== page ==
Oklahoma | KERA News

Oklahoma

There was a time when the National Rifle Association was known primarily for promoting gun safety and advocating for gun ownership for hunting and home protection.

But that seems a long time ago.

It still does those things, to be sure, but these days the NRA is far more recognizable as an uncompromising political force, aggressively defending its interpretation of the 2nd Amendment, while working to defeat any and all politicians it views as its enemy.

About exactly a year ago we brought you the story of Shawn Sheehan, Oklahoma's 2016 Teacher of the Year.

At the time, he and about 40 other educators were running for office in the state, wanting to make a change because, as Sheehan puts it, lawmakers weren't prioritizing education. Funding for schools in the state has been cut tremendously over the past decade and teachers in Oklahoma are some of the lowest paid in the country.

Oklahoma Department of Transportation

After a night of heavy rain, a rockslide including a large boulder has blocked part of the main highway between North Texas and Oklahoma City.

Shelley Kofler / KERA News

After more than six years in court that cost more than $6 million the Tarrant Regional Water District’s legal battle with the State of Oklahoma has ended.

Texasrobo / flick.com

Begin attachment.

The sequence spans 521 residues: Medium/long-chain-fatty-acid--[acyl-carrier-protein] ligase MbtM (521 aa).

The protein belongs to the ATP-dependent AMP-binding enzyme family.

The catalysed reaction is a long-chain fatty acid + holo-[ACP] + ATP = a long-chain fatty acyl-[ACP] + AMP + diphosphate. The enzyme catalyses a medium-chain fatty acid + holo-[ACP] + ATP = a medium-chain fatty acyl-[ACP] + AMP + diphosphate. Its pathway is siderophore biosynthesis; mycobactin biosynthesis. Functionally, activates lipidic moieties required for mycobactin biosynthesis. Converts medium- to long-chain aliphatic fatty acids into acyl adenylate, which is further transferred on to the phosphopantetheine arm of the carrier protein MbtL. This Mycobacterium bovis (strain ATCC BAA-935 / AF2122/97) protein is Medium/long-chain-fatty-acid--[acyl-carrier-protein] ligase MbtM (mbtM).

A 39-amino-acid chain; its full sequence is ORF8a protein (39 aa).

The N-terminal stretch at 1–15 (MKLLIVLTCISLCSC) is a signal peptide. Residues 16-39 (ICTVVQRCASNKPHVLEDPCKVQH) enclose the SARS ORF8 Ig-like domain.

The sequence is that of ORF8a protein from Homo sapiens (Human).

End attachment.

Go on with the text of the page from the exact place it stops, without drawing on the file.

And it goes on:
The US Supreme Court today,  in a unanimous decision, shut down the Tarrant Regional Water District's plan to import water from Oklahoma.

The official death toll from Moore, Oklahoma was revised down this morning in a rare piece of good news. As of early this morning, the official number stood at 51 victims, with 40 others unaccounted for. That has now been reduced to 24.

Meredith Farmer / Flickr

UPDATE, 2 p.m.

The U.S. Supreme Court says it will hear hear the Tarrant Regional Water District's case to let it divert and use Oklahoma water.  The water district's general manager, Jim Oliver, says, "We expect the Supreme Court’s decision will bring finality to the legal issues that have precluded us from addressing regional water needs due to the growing population in the Metroplex."

Mike Bitzenhofer / (cc) flickr

Supreme Court Justices today kept alive a Tarrant Regional Water District lawsuit seeking the right to import water from Oklahoma.

Meredith Farmer / Flickr

Supreme Court Justices today will decide whether to hear a case that could affect the water supply in North Texas. KERA’s Shelley Kofler says a decision on importing Oklahoma water has implications for states across the country.